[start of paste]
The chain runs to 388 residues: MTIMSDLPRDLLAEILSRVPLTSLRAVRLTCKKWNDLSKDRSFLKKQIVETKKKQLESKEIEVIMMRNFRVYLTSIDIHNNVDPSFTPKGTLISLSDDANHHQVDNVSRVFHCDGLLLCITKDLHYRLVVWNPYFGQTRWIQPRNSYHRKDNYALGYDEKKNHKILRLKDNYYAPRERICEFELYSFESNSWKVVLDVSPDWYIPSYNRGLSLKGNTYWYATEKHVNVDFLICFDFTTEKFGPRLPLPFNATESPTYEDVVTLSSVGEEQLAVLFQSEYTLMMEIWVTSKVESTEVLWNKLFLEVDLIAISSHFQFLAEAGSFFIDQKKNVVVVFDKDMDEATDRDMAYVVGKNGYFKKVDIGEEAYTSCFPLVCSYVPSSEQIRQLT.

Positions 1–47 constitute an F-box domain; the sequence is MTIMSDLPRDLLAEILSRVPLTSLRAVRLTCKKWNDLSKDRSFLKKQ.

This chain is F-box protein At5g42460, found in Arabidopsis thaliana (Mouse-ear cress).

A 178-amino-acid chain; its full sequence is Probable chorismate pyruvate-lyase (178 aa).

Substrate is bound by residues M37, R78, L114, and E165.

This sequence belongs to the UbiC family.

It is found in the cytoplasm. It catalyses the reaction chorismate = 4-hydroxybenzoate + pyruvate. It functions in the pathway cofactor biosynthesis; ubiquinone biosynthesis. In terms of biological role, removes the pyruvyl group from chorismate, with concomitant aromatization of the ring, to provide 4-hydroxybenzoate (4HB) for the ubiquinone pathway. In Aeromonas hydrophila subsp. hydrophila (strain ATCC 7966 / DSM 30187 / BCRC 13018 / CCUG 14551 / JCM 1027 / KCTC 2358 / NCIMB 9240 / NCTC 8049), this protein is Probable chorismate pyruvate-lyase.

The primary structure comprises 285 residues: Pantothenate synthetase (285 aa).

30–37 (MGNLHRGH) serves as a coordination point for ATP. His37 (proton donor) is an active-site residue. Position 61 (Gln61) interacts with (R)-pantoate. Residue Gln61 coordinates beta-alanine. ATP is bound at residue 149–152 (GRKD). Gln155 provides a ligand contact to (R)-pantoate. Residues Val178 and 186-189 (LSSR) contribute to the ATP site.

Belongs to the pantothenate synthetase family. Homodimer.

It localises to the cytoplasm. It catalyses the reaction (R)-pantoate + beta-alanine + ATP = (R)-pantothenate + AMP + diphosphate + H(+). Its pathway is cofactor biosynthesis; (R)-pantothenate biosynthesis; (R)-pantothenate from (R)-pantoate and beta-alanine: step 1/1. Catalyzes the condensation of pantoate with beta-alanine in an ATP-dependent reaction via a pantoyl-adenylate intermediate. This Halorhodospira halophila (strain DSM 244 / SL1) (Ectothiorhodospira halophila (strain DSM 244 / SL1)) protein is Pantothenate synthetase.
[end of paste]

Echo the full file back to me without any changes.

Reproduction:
The chain runs to 388 residues: MTIMSDLPRDLLAEILSRVPLTSLRAVRLTCKKWNDLSKDRSFLKKQIVETKKKQLESKEIEVIMMRNFRVYLTSIDIHNNVDPSFTPKGTLISLSDDANHHQVDNVSRVFHCDGLLLCITKDLHYRLVVWNPYFGQTRWIQPRNSYHRKDNYALGYDEKKNHKILRLKDNYYAPRERICEFELYSFESNSWKVVLDVSPDWYIPSYNRGLSLKGNTYWYATEKHVNVDFLICFDFTTEKFGPRLPLPFNATESPTYEDVVTLSSVGEEQLAVLFQSEYTLMMEIWVTSKVESTEVLWNKLFLEVDLIAISSHFQFLAEAGSFFIDQKKNVVVVFDKDMDEATDRDMAYVVGKNGYFKKVDIGEEAYTSCFPLVCSYVPSSEQIRQLT.

Positions 1–47 constitute an F-box domain; the sequence is MTIMSDLPRDLLAEILSRVPLTSLRAVRLTCKKWNDLSKDRSFLKKQ.

This chain is F-box protein At5g42460, found in Arabidopsis thaliana (Mouse-ear cress).

A 178-amino-acid chain; its full sequence is Probable chorismate pyruvate-lyase (178 aa).

Substrate is bound by residues M37, R78, L114, and E165.

This sequence belongs to the UbiC family.

It is found in the cytoplasm. It catalyses the reaction chorismate = 4-hydroxybenzoate + pyruvate. It functions in the pathway cofactor biosynthesis; ubiquinone biosynthesis. In terms of biological role, removes the pyruvyl group from chorismate, with concomitant aromatization of the ring, to provide 4-hydroxybenzoate (4HB) for the ubiquinone pathway. In Aeromonas hydrophila subsp. hydrophila (strain ATCC 7966 / DSM 30187 / BCRC 13018 / CCUG 14551 / JCM 1027 / KCTC 2358 / NCIMB 9240 / NCTC 8049), this protein is Probable chorismate pyruvate-lyase.

The primary structure comprises 285 residues: Pantothenate synthetase (285 aa).

30–37 (MGNLHRGH) serves as a coordination point for ATP. His37 (proton donor) is an active-site residue. Position 61 (Gln61) interacts with (R)-pantoate. Residue Gln61 coordinates beta-alanine. ATP is bound at residue 149–152 (GRKD). Gln155 provides a ligand contact to (R)-pantoate. Residues Val178 and 186-189 (LSSR) contribute to the ATP site.

Belongs to the pantothenate synthetase family. Homodimer.

It localises to the cytoplasm. It catalyses the reaction (R)-pantoate + beta-alanine + ATP = (R)-pantothenate + AMP + diphosphate + H(+). Its pathway is cofactor biosynthesis; (R)-pantothenate biosynthesis; (R)-pantothenate from (R)-pantoate and beta-alanine: step 1/1. Catalyzes the condensation of pantoate with beta-alanine in an ATP-dependent reaction via a pantoyl-adenylate intermediate. This Halorhodospira halophila (strain DSM 244 / SL1) (Ectothiorhodospira halophila (strain DSM 244 / SL1)) protein is Pantothenate synthetase.